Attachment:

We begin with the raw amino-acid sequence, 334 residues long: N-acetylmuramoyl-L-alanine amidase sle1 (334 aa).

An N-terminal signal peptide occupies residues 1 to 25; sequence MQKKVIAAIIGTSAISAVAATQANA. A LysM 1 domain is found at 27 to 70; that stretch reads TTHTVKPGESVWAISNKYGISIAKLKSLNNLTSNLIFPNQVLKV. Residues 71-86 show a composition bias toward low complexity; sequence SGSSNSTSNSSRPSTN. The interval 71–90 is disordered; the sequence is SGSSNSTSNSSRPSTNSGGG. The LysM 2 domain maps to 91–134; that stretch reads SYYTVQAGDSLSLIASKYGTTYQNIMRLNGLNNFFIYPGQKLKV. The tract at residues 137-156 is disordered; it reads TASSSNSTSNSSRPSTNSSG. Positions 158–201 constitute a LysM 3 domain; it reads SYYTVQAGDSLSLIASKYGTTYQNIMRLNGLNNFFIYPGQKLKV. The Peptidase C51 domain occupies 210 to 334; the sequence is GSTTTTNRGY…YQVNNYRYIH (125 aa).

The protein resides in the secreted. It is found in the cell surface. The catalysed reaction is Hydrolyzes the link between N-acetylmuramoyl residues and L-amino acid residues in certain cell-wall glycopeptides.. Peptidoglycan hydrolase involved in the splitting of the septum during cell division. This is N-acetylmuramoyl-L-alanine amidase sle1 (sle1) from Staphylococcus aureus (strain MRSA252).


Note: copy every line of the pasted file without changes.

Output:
We begin with the raw amino-acid sequence, 334 residues long: N-acetylmuramoyl-L-alanine amidase sle1 (334 aa).

An N-terminal signal peptide occupies residues 1 to 25; sequence MQKKVIAAIIGTSAISAVAATQANA. A LysM 1 domain is found at 27 to 70; that stretch reads TTHTVKPGESVWAISNKYGISIAKLKSLNNLTSNLIFPNQVLKV. Residues 71-86 show a composition bias toward low complexity; sequence SGSSNSTSNSSRPSTN. The interval 71–90 is disordered; the sequence is SGSSNSTSNSSRPSTNSGGG. The LysM 2 domain maps to 91–134; that stretch reads SYYTVQAGDSLSLIASKYGTTYQNIMRLNGLNNFFIYPGQKLKV. The tract at residues 137-156 is disordered; it reads TASSSNSTSNSSRPSTNSSG. Positions 158–201 constitute a LysM 3 domain; it reads SYYTVQAGDSLSLIASKYGTTYQNIMRLNGLNNFFIYPGQKLKV. The Peptidase C51 domain occupies 210 to 334; the sequence is GSTTTTNRGY…YQVNNYRYIH (125 aa).

The protein resides in the secreted. It is found in the cell surface. The catalysed reaction is Hydrolyzes the link between N-acetylmuramoyl residues and L-amino acid residues in certain cell-wall glycopeptides.. Peptidoglycan hydrolase involved in the splitting of the septum during cell division. This is N-acetylmuramoyl-L-alanine amidase sle1 (sle1) from Staphylococcus aureus (strain MRSA252).